Author(s): Bhattacharyya R, Saha RP, Samanta U, Chakrabarti P
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Abstract Among the aromatic residues in protein structures, histidine (His) is unique, as it can exist in the neutral or positively charged form at the physiological pH. As such, it can interact with other aromatic residues as well as form hydrogen bonds with polar and charged (both negative and positive) residues. We have analyzed the geometry of interaction of His residues with nine other planar side chains containing aromatic (residues Phe, Tyr, Trp, and His), carboxylate (Asp and Glu), carboxamide (Asn and Gln) and guanidinium (Arg) groups in 432 polypeptide chains. With the exception of the aspartic (Asp) and glutamic (Glu) acid side-chains, all other residues prefer to interact in a face-to-face or offset-face-stacked orientation with the His ring. Such a geometry is different from the edge-to-face relative orientation normally associated with the aromatic-aromatic interaction. His-His pair prefers to interact in a face-to-face orientation; however, when both the residues bind the same metal ion, the interplanar angle is close to 90 degrees. The occurrence of different interactions (including the nonconventional N-H...pi and C-H...pi hydrogen bonds) have been correlated with the relative orientations between the interacting residues. Several structural motifs, mostly involved in binding metal ions, have been identified by considering the cases where His residues are in contact with four other planar moieties. About 10\% of His residues used here are also found in sequence patterns in PROSITE database. There are examples of the amino end of the Lys side chain interacting with His residues in such a way that it is located on an arc around a ring nitrogen atom.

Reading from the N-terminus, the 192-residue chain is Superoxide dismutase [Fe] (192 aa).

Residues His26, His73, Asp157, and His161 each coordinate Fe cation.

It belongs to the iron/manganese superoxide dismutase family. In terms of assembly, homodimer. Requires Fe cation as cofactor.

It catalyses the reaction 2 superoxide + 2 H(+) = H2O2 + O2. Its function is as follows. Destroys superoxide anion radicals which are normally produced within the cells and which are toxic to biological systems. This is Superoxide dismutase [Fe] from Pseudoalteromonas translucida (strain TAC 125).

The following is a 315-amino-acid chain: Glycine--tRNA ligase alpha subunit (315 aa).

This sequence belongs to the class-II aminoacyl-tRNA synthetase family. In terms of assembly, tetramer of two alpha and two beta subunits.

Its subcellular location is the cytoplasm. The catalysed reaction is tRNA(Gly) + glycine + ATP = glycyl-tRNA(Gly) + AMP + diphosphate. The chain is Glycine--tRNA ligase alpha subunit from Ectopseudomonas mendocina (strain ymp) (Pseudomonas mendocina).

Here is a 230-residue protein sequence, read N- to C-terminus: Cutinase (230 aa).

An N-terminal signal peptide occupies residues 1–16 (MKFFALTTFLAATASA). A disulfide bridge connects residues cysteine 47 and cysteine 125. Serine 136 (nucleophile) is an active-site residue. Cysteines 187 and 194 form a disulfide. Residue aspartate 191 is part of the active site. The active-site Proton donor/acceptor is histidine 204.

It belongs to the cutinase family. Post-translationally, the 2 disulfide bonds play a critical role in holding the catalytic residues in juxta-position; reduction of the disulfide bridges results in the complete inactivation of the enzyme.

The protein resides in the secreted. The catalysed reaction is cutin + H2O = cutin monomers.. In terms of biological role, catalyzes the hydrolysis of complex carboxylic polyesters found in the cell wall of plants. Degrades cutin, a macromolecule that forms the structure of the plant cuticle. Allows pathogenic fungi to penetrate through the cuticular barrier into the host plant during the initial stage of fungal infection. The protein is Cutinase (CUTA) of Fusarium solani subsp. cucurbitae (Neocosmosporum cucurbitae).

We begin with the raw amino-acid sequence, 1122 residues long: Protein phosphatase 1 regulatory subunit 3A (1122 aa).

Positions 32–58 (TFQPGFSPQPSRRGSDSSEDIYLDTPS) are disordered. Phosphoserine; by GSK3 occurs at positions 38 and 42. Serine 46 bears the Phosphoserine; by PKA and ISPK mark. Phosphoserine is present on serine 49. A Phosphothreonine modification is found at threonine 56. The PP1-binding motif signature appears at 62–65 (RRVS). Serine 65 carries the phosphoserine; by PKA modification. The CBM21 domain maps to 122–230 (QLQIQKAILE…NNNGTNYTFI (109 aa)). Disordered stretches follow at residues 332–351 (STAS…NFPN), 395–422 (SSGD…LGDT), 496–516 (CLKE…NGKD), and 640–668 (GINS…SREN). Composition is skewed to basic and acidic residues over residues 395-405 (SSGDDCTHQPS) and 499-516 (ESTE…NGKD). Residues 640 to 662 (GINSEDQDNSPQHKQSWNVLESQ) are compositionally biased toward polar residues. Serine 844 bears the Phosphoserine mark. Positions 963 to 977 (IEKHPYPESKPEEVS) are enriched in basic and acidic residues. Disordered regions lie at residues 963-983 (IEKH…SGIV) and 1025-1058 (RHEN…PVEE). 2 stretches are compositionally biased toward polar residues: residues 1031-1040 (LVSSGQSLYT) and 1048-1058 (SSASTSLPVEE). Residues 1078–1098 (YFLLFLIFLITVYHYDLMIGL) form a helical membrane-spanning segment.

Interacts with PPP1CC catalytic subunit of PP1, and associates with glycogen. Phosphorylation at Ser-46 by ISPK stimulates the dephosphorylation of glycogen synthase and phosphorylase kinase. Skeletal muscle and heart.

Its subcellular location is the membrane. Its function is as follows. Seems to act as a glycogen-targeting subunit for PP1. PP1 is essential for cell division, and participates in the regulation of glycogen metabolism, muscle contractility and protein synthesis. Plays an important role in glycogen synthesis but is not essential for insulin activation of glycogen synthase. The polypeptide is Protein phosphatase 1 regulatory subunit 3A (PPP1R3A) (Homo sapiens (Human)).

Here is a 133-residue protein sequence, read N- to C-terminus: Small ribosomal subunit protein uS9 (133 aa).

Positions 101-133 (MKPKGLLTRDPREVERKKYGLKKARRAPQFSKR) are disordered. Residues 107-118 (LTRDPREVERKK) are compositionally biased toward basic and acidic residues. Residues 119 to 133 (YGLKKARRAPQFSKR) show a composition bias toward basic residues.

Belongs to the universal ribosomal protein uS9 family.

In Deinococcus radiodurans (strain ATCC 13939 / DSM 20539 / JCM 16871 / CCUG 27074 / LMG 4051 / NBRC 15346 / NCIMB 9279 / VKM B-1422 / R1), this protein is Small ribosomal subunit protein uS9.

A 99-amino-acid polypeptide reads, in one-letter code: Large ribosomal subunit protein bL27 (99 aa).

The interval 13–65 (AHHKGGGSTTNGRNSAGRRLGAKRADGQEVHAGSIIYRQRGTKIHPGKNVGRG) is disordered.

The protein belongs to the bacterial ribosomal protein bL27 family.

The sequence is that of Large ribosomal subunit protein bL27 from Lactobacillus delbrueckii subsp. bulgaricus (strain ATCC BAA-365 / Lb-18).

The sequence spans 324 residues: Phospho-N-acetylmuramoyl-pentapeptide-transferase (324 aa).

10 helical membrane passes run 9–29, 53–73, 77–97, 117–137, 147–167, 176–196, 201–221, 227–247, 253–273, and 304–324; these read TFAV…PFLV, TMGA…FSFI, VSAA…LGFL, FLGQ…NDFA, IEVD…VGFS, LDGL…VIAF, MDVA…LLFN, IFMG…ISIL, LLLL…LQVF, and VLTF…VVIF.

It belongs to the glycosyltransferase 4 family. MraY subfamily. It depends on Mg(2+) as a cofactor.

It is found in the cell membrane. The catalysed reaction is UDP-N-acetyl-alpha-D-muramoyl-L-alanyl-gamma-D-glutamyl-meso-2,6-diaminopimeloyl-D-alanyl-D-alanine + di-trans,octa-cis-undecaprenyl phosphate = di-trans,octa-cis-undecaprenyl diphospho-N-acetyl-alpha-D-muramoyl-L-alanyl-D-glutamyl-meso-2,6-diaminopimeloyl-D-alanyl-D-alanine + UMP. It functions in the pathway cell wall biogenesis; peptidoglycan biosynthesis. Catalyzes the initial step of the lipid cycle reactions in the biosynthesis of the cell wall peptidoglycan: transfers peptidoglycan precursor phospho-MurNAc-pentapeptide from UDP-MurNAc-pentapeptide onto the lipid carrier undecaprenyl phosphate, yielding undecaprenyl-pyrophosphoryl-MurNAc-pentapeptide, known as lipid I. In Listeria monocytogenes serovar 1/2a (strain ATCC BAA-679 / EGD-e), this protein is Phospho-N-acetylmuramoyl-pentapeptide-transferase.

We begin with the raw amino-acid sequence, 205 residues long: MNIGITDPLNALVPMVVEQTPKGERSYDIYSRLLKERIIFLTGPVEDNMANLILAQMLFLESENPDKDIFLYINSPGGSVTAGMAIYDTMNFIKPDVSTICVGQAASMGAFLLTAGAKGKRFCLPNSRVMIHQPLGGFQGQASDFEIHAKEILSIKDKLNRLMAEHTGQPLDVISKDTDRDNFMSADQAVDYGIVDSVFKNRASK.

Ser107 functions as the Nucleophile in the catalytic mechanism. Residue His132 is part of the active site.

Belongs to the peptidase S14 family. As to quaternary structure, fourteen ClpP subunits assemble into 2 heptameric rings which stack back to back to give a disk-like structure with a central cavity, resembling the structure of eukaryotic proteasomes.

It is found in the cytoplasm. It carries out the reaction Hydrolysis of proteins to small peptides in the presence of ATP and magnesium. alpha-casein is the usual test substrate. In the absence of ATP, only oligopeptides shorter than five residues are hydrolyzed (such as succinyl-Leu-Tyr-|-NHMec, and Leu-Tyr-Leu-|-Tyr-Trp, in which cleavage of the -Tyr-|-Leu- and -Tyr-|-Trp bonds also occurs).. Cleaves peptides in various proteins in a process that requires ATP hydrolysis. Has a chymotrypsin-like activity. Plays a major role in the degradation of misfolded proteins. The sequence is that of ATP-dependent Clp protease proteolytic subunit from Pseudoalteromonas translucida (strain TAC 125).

This article was published in J Proteome Res
and referenced in Journal of Proteomics & Bioinformatics